The PLWD Stakeholder Group was formed by Summit co-chairs as one of six stakeholder groups charged with providing input into the Summit agenda and meeting recommendations. Members were recruited through clinician/researchers with personal knowledge of potential members. Following the Summit, Group members convened to review Group contributions to the Summit agenda, list of speakers, and Summit research recommendations.

RESULTS:

The PLWD Group influenced the content of the Summit agenda and some Group members were invited to contribute through Summit presentations. The Group influenced Summit outcomes: of the 58 research recommendations that emerged, 30 express ideas contributed by the PLWD.

CONCLUSIONS:

The Stakeholder Group for PLWD proved feasible to implement and impacted the agenda and output of a major national research meeting on dementia.

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Readiness assessment for pragmatic trials (RAPT): a model to assess the readiness of an intervention for testing in a pragmatic trial

Rosa R. Baier, Eric Jutkowitz, Susan L. Mitchell, Ellen McCreedy & Vincent Mor

Background

Pragmatic randomized, controlled trials (PCTs) test the effectiveness of interventions implemented in routine clinical practice. Because PCT findings are generalizable, this approach is gaining momentum among interventionists and funding agencies seeking to accelerate the testing and adoption of evidence-based strategies to improve care and outcomes. Particular attention is being paid to non-pharmacological interventions, which are often complex and may be difficult to uniformly implement across multiple sites. While many such non-pharmacological interventions have proven efficacious in small trials, most have not been widely adopted. PCTs could accelerate effectiveness testing and adoption, yet there are no established criteria to identify interventions ready for testing in a PCT.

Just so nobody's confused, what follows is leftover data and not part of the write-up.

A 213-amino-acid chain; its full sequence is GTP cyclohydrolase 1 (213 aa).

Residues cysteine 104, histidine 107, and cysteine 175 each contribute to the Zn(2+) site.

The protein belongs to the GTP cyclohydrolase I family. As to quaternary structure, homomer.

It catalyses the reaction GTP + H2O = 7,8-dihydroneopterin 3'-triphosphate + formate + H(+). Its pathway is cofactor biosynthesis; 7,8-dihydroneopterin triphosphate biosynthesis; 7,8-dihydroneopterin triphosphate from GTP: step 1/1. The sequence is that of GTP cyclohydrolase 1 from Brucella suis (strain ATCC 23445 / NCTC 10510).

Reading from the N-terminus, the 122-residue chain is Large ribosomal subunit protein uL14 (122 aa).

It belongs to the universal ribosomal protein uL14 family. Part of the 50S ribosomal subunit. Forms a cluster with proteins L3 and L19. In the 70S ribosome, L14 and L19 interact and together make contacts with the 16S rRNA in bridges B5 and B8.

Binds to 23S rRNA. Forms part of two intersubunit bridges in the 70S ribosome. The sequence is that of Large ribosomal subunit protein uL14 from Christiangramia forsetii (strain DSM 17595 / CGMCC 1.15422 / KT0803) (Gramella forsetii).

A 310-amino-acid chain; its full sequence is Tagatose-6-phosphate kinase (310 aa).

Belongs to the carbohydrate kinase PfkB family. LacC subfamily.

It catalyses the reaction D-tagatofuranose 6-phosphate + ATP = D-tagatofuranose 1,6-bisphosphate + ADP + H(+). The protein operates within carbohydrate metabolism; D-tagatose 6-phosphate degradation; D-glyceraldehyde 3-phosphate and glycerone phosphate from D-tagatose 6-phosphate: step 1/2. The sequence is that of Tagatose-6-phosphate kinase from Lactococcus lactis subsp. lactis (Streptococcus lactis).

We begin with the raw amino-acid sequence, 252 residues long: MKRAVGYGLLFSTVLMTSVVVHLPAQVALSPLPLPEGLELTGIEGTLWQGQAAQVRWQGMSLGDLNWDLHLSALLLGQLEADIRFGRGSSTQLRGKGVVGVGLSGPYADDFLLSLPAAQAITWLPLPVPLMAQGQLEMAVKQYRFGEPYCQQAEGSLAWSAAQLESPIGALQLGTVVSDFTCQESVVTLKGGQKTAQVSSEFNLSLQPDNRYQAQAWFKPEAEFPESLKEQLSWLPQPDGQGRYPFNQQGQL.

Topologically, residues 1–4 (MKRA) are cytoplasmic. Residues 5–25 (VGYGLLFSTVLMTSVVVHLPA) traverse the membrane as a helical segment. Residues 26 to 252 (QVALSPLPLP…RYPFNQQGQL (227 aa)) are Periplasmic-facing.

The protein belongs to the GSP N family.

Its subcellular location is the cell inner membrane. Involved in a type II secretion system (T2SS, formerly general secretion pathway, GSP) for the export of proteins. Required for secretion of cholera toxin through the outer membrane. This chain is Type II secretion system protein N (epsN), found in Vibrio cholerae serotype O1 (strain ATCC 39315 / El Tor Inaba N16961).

Methods

We convened 30 interventionists and healthcare leaders to identify criteria to assess the readiness of non-pharmacological interventions for PCTs. Based on this discussion, we created a model with multiple domains, qualitative scoring guidelines for each domain, and a graphical summary of readiness assessments. All workshop participants had an opportunity to review and comment on the resulting model; three piloted it with their own interventions. Several other experts also provided input.

Results

The Readiness Assessment for Pragmatic Trials (RAPT) model enables interventionists to assess an intervention’s readiness for PCTs. RAPT includes nine domains: implementation protocol, evidence, risk, feasibility, measurement, cost, acceptability, alignment, and impact. Domains reflect a range of considerations regarding the feasibility of successfully employing PCT methods and the prospect of an intervention’s widespread adoption, if proven effective. Individuals evaluating an intervention are asked to qualitatively assess each domain from low to high readiness. In this report, we provide assessment guidelines and examples of scored interventions.

Conclusions

RAPT is the first model to help interventionists and funders assess the extent to which interventions are ready for PCTs. Scoring efficacious interventions using RAPT can inform research team discussions regarding whether or not to advance an intervention to effectiveness testing using a PCT and how to design that PCT.

Link to article on BioMed Central